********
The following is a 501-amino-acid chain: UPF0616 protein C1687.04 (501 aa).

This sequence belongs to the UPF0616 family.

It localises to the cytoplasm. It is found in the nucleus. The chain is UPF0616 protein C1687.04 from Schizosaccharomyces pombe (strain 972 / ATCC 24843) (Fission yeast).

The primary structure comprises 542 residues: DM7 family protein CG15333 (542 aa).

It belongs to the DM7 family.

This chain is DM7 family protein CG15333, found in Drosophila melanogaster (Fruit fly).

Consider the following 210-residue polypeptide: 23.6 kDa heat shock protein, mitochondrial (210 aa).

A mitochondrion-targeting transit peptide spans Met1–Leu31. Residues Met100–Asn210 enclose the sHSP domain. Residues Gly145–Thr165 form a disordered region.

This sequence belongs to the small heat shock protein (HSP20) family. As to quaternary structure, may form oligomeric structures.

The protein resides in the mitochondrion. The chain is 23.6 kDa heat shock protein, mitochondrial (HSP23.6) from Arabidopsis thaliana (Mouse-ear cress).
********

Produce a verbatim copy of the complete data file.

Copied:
The following is a 501-amino-acid chain: UPF0616 protein C1687.04 (501 aa).

This sequence belongs to the UPF0616 family.

It localises to the cytoplasm. It is found in the nucleus. The chain is UPF0616 protein C1687.04 from Schizosaccharomyces pombe (strain 972 / ATCC 24843) (Fission yeast).

The primary structure comprises 542 residues: DM7 family protein CG15333 (542 aa).

It belongs to the DM7 family.

This chain is DM7 family protein CG15333, found in Drosophila melanogaster (Fruit fly).

Consider the following 210-residue polypeptide: 23.6 kDa heat shock protein, mitochondrial (210 aa).

A mitochondrion-targeting transit peptide spans Met1–Leu31. Residues Met100–Asn210 enclose the sHSP domain. Residues Gly145–Thr165 form a disordered region.

This sequence belongs to the small heat shock protein (HSP20) family. As to quaternary structure, may form oligomeric structures.

The protein resides in the mitochondrion. The chain is 23.6 kDa heat shock protein, mitochondrial (HSP23.6) from Arabidopsis thaliana (Mouse-ear cress).